Journal List > Korean J Ophthalmol > v.22(1) > 1024625

Korean J Ophthalmol. 2008 Mar;22(1):58-62. English.
Published online March 20, 2008.  https://doi.org/10.3341/kjo.2008.22.1.58
Copyright © 2008 The Korean Ophthalmological Society
A Case of Cataract Surgery without Pupillary Device in the Eye with Iridoschisis
Eun Ji Lee, MD,1 Jin Hak Lee, MD, PhD,2,3 Joon Young Hyon, MD, PhD,2,3 Mee Kum Kim, MD, PhD,1,3 and Won Ryang Wee, MD, PhD1,3
1Department of Ophthalmology, Seoul National University College of Medicine, Seoul, Korea.
2Department of Ophthalmology, Seoul National University Bundang Hospital, Seongnam, Korea.
3Seoul Artificial Eye Center, Seoul National University Hospital Clinical Research Institute, Seoul, Korea.

Reprint requests to Jin Hak Lee, MD, PhD. Department of Ophthalmology, Seoul National University College of Medicine, Seoul National University Bundang Hospital, 300 Gumi-dong, Bundang-gu, Seongnam-si, Gyeonggi-do 463-707, Korea. Tel: 82-31-787-7379, Fax: 82-31-787-4057, Email: jjhlee@plaza.snu.ac.kr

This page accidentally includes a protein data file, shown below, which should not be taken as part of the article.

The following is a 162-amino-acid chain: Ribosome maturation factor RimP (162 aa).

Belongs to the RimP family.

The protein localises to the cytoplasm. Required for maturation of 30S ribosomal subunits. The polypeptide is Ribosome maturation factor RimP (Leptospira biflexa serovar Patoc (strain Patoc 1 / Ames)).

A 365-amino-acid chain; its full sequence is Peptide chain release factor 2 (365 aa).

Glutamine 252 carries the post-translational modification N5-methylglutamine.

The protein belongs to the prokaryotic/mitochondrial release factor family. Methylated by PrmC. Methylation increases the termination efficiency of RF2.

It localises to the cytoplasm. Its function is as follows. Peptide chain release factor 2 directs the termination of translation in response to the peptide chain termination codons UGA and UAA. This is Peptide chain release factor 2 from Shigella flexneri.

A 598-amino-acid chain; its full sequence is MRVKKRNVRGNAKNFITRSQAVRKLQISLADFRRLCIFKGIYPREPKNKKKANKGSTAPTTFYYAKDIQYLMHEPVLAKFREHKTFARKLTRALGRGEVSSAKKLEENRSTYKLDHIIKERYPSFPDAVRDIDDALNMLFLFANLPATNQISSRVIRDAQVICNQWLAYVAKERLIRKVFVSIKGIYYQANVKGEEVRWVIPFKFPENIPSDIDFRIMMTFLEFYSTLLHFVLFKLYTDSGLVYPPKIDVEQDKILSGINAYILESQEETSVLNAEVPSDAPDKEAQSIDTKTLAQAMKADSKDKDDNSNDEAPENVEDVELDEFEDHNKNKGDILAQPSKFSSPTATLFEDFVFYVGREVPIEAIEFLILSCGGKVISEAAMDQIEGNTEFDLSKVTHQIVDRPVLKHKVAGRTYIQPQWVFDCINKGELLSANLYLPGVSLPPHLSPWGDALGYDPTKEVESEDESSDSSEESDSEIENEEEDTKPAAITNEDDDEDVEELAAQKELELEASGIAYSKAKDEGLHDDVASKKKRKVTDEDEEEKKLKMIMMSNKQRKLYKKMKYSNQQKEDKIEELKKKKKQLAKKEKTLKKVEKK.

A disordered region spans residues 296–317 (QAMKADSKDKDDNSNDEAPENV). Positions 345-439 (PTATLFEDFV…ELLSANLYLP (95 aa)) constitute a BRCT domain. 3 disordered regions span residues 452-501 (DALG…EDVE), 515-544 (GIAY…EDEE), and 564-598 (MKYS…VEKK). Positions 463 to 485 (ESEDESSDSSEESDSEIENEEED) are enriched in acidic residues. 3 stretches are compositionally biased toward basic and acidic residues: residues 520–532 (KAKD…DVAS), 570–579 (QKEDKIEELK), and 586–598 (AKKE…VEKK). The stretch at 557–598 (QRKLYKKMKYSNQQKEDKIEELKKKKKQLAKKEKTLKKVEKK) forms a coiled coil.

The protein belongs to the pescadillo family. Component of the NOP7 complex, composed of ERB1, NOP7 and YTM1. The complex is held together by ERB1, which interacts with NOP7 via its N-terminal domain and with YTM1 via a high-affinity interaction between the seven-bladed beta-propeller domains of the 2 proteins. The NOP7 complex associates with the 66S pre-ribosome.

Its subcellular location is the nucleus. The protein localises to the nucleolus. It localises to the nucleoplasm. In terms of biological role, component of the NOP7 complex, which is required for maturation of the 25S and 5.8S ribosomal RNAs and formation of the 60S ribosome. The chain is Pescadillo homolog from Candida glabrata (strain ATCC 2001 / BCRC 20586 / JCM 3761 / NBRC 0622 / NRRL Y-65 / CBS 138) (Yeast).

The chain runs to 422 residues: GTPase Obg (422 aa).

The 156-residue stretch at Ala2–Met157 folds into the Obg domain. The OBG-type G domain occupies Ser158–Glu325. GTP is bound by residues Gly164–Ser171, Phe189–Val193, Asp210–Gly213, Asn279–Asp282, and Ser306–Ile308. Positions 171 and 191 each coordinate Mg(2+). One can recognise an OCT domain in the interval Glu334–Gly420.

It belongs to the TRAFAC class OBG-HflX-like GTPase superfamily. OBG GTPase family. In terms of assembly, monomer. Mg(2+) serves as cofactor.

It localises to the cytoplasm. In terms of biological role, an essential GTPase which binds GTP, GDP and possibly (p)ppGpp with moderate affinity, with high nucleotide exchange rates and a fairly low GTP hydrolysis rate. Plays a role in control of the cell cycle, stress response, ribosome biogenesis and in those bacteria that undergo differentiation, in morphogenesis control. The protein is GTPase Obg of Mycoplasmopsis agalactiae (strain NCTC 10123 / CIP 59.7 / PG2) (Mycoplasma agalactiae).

Received July 20, 2007; Accepted November 10, 2007.

This is an Open Access article distributed under the terms of the Creative Commons Attribution Non-Commercial License (http://creativecommons.org/licenses/by-nc/3.0/) which permits unrestricted non-commercial use, distribution, and reproduction in any medium, provided the original work is properly cited.


Abstract

Purpose

To introduce a case of iridoschisis patient who underwent cataract surgery successfully without pupil device.

Methods

A 64-year-old female who showed iridoschisis of her both eyes underwent cataract operation at her right eye without a pupillary device. The preoperative and postoperative ophthalmologic examinations including visual acuity, intraocular pressure, reaction of anterior chamber, and degree of damage on iris was evaluated respectively.

Results